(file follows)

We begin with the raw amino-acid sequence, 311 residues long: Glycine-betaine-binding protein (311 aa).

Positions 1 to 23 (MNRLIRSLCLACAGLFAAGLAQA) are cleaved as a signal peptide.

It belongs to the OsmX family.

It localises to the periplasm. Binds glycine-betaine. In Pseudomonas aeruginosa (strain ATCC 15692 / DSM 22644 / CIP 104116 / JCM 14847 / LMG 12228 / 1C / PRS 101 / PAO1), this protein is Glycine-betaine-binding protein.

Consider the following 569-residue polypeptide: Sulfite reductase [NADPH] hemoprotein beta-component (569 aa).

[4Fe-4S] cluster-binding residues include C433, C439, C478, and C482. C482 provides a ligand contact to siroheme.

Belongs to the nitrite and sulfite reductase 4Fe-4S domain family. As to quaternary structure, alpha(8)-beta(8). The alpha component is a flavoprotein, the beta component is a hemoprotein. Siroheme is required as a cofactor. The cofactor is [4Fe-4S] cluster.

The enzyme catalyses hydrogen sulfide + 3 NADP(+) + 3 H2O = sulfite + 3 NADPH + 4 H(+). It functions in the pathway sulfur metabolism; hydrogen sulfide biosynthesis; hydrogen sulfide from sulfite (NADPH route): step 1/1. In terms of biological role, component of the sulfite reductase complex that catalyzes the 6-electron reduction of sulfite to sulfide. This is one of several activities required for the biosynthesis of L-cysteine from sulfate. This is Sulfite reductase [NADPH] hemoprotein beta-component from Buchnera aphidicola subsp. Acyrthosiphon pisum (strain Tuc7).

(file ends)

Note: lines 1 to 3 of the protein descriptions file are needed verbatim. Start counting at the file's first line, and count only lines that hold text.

We begin with the raw amino-acid sequence, 311 residues long: Glycine-betaine-binding protein (311 aa).

Positions 1 to 23 (MNRLIRSLCLACAGLFAAGLAQA) are cleaved as a signal peptide.

It belongs to the OsmX family.